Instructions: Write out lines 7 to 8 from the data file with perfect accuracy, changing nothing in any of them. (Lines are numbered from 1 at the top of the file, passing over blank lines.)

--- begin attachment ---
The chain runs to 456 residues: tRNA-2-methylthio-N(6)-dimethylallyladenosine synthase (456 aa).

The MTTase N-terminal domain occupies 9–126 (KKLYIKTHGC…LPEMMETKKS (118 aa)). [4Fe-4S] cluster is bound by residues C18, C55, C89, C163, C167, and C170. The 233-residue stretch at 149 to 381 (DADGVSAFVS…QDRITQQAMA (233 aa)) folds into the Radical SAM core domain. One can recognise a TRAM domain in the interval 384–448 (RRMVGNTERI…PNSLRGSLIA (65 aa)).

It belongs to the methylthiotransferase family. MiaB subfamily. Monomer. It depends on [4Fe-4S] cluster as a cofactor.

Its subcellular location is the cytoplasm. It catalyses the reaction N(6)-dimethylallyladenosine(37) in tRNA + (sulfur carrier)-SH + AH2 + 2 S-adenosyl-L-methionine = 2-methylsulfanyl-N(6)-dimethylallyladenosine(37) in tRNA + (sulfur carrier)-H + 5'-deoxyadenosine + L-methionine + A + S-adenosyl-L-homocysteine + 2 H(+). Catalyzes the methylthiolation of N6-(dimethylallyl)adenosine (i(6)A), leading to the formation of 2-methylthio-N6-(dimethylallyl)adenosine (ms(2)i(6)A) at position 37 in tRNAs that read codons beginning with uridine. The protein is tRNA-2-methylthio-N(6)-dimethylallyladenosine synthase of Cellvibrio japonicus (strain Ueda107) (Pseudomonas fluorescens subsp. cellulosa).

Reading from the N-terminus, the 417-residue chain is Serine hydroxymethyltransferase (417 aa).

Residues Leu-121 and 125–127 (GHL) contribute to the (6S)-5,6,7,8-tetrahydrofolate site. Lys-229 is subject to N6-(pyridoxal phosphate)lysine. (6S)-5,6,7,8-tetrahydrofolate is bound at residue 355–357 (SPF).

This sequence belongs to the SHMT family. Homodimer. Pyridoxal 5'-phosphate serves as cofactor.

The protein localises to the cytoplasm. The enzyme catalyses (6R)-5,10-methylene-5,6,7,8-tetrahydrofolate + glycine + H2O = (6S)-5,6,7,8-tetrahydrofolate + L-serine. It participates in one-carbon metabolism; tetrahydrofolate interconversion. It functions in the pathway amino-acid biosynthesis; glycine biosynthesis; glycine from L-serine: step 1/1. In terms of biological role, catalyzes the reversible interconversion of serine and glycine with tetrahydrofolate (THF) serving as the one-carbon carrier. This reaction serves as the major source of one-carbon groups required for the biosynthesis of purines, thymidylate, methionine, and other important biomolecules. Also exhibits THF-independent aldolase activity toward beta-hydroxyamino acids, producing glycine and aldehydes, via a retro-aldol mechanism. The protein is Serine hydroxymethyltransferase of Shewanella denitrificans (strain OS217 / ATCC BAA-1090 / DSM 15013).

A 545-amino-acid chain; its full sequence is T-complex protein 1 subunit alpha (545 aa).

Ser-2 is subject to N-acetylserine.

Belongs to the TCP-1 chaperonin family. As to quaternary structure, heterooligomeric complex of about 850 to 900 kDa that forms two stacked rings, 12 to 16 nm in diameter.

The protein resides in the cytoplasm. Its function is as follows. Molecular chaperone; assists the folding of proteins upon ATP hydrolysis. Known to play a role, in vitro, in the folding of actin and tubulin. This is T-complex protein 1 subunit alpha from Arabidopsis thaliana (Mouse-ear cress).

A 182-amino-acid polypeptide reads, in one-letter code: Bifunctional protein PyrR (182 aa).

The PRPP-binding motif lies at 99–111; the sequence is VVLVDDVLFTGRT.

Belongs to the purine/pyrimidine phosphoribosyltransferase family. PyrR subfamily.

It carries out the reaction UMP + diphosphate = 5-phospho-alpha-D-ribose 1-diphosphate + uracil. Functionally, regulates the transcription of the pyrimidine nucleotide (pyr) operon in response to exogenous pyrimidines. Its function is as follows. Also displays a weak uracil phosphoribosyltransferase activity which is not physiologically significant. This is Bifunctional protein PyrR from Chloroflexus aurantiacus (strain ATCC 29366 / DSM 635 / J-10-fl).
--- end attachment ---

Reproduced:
This sequence belongs to the SHMT family. Homodimer. Pyridoxal 5'-phosphate serves as cofactor.

The protein localises to the cytoplasm. The enzyme catalyses (6R)-5,10-methylene-5,6,7,8-tetrahydrofolate + glycine + H2O = (6S)-5,6,7,8-tetrahydrofolate + L-serine. It participates in one-carbon metabolism; tetrahydrofolate interconversion. It functions in the pathway amino-acid biosynthesis; glycine biosynthesis; glycine from L-serine: step 1/1. In terms of biological role, catalyzes the reversible interconversion of serine and glycine with tetrahydrofolate (THF) serving as the one-carbon carrier. This reaction serves as the major source of one-carbon groups required for the biosynthesis of purines, thymidylate, methionine, and other important biomolecules. Also exhibits THF-independent aldolase activity toward beta-hydroxyamino acids, producing glycine and aldehydes, via a retro-aldol mechanism. The protein is Serine hydroxymethyltransferase of Shewanella denitrificans (strain OS217 / ATCC BAA-1090 / DSM 15013).